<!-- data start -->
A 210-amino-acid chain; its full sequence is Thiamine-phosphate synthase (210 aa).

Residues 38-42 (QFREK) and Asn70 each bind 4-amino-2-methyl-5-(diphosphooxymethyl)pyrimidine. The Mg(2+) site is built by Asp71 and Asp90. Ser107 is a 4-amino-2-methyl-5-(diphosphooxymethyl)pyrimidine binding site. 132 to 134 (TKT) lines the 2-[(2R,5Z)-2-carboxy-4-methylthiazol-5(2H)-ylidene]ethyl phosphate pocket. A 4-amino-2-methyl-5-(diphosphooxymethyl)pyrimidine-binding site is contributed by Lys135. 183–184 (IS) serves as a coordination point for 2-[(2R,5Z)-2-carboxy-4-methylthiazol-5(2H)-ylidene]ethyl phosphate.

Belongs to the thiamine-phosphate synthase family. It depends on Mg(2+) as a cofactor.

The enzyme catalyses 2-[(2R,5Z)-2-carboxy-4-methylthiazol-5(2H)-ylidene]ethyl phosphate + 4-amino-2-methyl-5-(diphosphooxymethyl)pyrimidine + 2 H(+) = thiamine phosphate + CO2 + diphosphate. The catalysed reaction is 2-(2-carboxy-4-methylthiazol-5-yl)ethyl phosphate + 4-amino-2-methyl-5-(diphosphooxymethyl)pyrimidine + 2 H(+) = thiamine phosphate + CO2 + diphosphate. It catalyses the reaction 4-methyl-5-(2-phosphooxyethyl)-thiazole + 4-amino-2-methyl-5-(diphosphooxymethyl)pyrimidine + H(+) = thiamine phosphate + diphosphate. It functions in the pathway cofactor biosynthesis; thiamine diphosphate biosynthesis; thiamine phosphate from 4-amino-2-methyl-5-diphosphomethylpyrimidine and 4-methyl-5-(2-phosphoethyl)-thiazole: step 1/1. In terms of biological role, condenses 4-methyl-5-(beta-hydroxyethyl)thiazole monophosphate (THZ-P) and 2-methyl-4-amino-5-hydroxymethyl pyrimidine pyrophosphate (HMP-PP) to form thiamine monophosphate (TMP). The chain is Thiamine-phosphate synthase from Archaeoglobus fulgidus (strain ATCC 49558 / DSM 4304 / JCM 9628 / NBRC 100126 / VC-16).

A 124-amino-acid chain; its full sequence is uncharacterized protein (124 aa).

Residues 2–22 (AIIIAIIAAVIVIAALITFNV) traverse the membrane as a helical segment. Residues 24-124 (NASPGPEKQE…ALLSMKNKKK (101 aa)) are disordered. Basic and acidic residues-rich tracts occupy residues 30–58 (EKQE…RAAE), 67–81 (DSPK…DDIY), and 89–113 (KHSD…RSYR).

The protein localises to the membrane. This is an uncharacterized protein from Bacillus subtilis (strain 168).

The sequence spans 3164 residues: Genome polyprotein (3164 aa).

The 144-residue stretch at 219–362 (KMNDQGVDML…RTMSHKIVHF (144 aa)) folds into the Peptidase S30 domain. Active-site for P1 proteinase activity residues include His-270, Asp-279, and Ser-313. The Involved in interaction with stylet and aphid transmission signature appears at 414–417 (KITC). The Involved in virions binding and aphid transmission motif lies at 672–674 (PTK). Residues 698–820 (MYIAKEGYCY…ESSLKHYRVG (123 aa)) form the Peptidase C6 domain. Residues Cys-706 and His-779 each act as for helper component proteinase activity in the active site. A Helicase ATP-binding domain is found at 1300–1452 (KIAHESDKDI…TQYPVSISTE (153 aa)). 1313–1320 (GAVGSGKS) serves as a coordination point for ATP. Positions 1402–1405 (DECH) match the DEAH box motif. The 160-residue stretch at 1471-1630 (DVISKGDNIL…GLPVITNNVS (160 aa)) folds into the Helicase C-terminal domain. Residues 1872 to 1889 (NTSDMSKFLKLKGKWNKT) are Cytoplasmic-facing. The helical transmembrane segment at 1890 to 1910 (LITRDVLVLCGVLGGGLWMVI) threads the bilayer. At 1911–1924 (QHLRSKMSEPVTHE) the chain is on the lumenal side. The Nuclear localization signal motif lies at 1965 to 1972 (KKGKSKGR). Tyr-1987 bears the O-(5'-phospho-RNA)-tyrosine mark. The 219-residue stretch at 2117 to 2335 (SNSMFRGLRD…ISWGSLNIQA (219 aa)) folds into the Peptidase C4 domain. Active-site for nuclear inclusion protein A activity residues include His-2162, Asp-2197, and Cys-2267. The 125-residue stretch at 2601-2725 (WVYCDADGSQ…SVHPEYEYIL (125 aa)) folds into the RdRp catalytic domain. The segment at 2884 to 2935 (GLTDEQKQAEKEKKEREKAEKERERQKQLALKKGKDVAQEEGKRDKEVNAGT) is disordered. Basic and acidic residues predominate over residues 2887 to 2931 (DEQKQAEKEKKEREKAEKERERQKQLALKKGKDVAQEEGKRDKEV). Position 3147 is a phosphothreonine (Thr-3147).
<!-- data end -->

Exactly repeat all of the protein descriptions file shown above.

A 210-amino-acid chain; its full sequence is Thiamine-phosphate synthase (210 aa).

Residues 38-42 (QFREK) and Asn70 each bind 4-amino-2-methyl-5-(diphosphooxymethyl)pyrimidine. The Mg(2+) site is built by Asp71 and Asp90. Ser107 is a 4-amino-2-methyl-5-(diphosphooxymethyl)pyrimidine binding site. 132 to 134 (TKT) lines the 2-[(2R,5Z)-2-carboxy-4-methylthiazol-5(2H)-ylidene]ethyl phosphate pocket. A 4-amino-2-methyl-5-(diphosphooxymethyl)pyrimidine-binding site is contributed by Lys135. 183–184 (IS) serves as a coordination point for 2-[(2R,5Z)-2-carboxy-4-methylthiazol-5(2H)-ylidene]ethyl phosphate.

Belongs to the thiamine-phosphate synthase family. It depends on Mg(2+) as a cofactor.

The enzyme catalyses 2-[(2R,5Z)-2-carboxy-4-methylthiazol-5(2H)-ylidene]ethyl phosphate + 4-amino-2-methyl-5-(diphosphooxymethyl)pyrimidine + 2 H(+) = thiamine phosphate + CO2 + diphosphate. The catalysed reaction is 2-(2-carboxy-4-methylthiazol-5-yl)ethyl phosphate + 4-amino-2-methyl-5-(diphosphooxymethyl)pyrimidine + 2 H(+) = thiamine phosphate + CO2 + diphosphate. It catalyses the reaction 4-methyl-5-(2-phosphooxyethyl)-thiazole + 4-amino-2-methyl-5-(diphosphooxymethyl)pyrimidine + H(+) = thiamine phosphate + diphosphate. It functions in the pathway cofactor biosynthesis; thiamine diphosphate biosynthesis; thiamine phosphate from 4-amino-2-methyl-5-diphosphomethylpyrimidine and 4-methyl-5-(2-phosphoethyl)-thiazole: step 1/1. In terms of biological role, condenses 4-methyl-5-(beta-hydroxyethyl)thiazole monophosphate (THZ-P) and 2-methyl-4-amino-5-hydroxymethyl pyrimidine pyrophosphate (HMP-PP) to form thiamine monophosphate (TMP). The chain is Thiamine-phosphate synthase from Archaeoglobus fulgidus (strain ATCC 49558 / DSM 4304 / JCM 9628 / NBRC 100126 / VC-16).

A 124-amino-acid chain; its full sequence is uncharacterized protein (124 aa).

Residues 2–22 (AIIIAIIAAVIVIAALITFNV) traverse the membrane as a helical segment. Residues 24-124 (NASPGPEKQE…ALLSMKNKKK (101 aa)) are disordered. Basic and acidic residues-rich tracts occupy residues 30–58 (EKQE…RAAE), 67–81 (DSPK…DDIY), and 89–113 (KHSD…RSYR).

The protein localises to the membrane. This is an uncharacterized protein from Bacillus subtilis (strain 168).

The sequence spans 3164 residues: Genome polyprotein (3164 aa).

The 144-residue stretch at 219–362 (KMNDQGVDML…RTMSHKIVHF (144 aa)) folds into the Peptidase S30 domain. Active-site for P1 proteinase activity residues include His-270, Asp-279, and Ser-313. The Involved in interaction with stylet and aphid transmission signature appears at 414–417 (KITC). The Involved in virions binding and aphid transmission motif lies at 672–674 (PTK). Residues 698–820 (MYIAKEGYCY…ESSLKHYRVG (123 aa)) form the Peptidase C6 domain. Residues Cys-706 and His-779 each act as for helper component proteinase activity in the active site. A Helicase ATP-binding domain is found at 1300–1452 (KIAHESDKDI…TQYPVSISTE (153 aa)). 1313–1320 (GAVGSGKS) serves as a coordination point for ATP. Positions 1402–1405 (DECH) match the DEAH box motif. The 160-residue stretch at 1471-1630 (DVISKGDNIL…GLPVITNNVS (160 aa)) folds into the Helicase C-terminal domain. Residues 1872 to 1889 (NTSDMSKFLKLKGKWNKT) are Cytoplasmic-facing. The helical transmembrane segment at 1890 to 1910 (LITRDVLVLCGVLGGGLWMVI) threads the bilayer. At 1911–1924 (QHLRSKMSEPVTHE) the chain is on the lumenal side. The Nuclear localization signal motif lies at 1965 to 1972 (KKGKSKGR). Tyr-1987 bears the O-(5'-phospho-RNA)-tyrosine mark. The 219-residue stretch at 2117 to 2335 (SNSMFRGLRD…ISWGSLNIQA (219 aa)) folds into the Peptidase C4 domain. Active-site for nuclear inclusion protein A activity residues include His-2162, Asp-2197, and Cys-2267. The 125-residue stretch at 2601-2725 (WVYCDADGSQ…SVHPEYEYIL (125 aa)) folds into the RdRp catalytic domain. The segment at 2884 to 2935 (GLTDEQKQAEKEKKEREKAEKERERQKQLALKKGKDVAQEEGKRDKEVNAGT) is disordered. Basic and acidic residues predominate over residues 2887 to 2931 (DEQKQAEKEKKEREKAEKERERQKQLALKKGKDVAQEEGKRDKEV). Position 3147 is a phosphothreonine (Thr-3147).